Six Hidden Costs of Saying “NO”

There is no shortage of reasons to tell a customer “no.” In some cases, the law requires it! It’s up to us to communicate necessary rejection while preserving the customer’s goodwill towards us. Our actions when denying a customer decide the outcome.

Originally published by ICMI. Read the full article at icmi.com.

Rejection hurts. More commonly dreaded than snakes or spiders, it’s an almost universal fear. It’s unpleasant to give and even less pleasant to receive. No one likes to be denied, and it can bring out the worst in people. Regrettably, rejection is often a necessary function of contact centers and customer service professionals. It’s one thing to tell a customer that their preferred flight is fully booked or their favorite product is sold out; most customers understand this scarcity is just part of life. Refusing customers based on seemingly arbitrary policies and procedures is another beast entirely.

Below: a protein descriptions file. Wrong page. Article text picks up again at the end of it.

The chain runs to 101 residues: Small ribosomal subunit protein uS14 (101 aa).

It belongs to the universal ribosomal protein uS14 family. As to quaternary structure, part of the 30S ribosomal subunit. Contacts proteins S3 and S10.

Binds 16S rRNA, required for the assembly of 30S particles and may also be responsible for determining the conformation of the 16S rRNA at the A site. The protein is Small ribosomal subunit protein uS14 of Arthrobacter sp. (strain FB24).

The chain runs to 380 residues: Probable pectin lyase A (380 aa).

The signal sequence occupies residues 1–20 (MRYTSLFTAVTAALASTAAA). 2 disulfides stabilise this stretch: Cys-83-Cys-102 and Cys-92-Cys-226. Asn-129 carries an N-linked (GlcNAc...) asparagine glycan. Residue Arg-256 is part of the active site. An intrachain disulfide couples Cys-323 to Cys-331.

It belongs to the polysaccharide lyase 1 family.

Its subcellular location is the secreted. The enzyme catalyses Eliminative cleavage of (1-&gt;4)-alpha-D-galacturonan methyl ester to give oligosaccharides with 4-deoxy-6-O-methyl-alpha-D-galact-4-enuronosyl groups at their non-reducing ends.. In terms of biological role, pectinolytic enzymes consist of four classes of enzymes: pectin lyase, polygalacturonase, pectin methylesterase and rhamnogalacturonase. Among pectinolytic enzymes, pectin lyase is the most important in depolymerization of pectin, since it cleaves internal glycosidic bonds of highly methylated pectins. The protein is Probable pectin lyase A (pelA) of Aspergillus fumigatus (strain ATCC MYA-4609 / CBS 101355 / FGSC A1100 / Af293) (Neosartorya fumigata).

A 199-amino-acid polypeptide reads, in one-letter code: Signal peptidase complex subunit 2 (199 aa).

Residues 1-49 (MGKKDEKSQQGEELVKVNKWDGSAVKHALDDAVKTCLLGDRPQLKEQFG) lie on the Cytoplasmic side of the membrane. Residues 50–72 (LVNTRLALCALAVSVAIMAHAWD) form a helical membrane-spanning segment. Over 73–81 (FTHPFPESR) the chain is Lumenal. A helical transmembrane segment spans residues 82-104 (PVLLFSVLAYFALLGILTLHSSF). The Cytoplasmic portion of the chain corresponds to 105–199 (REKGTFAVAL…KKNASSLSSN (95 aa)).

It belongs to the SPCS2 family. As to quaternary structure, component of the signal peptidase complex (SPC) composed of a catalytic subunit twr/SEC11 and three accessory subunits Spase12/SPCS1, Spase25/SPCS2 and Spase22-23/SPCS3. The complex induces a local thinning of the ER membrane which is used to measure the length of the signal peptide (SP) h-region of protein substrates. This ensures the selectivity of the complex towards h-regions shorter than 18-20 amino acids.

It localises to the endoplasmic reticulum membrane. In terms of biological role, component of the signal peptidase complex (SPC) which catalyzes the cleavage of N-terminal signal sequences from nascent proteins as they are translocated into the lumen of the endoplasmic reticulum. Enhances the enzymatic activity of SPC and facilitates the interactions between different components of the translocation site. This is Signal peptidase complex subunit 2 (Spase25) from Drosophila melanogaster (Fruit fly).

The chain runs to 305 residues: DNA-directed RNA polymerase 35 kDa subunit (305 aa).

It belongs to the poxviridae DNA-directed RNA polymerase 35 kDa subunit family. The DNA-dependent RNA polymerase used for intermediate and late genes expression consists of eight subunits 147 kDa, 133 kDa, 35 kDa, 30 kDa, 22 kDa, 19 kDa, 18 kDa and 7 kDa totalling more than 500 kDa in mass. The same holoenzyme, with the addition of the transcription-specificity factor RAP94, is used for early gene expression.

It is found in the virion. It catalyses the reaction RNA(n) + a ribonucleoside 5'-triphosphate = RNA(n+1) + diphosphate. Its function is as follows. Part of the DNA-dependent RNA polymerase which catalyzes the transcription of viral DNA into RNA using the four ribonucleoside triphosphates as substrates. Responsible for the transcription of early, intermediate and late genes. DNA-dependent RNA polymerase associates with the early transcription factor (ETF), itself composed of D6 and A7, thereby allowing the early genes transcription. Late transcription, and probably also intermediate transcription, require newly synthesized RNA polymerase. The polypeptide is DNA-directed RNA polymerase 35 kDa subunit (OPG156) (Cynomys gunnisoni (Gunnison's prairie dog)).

In my current role, the Family Educational Rights and Privacy Act (FERPA) regulates the disclosure of student information. Regardless of age, upon enrollment in a university, it restricts the dissemination of academic records. Even if your sixteen-year-old child is taking a dual-credit course while in high school, we’re prohibited by law from sharing certain information with parents. For parents, loss of control and involvement is painful even when their kids turn eighteen; it’s practically unimaginable before then! It creates a unique challenge because parents are still vital to students’ academic success. If for no other reason, the institution must maintain a good relationship with parents to ensure they keep signing checks.

Continue reading on ICMI.

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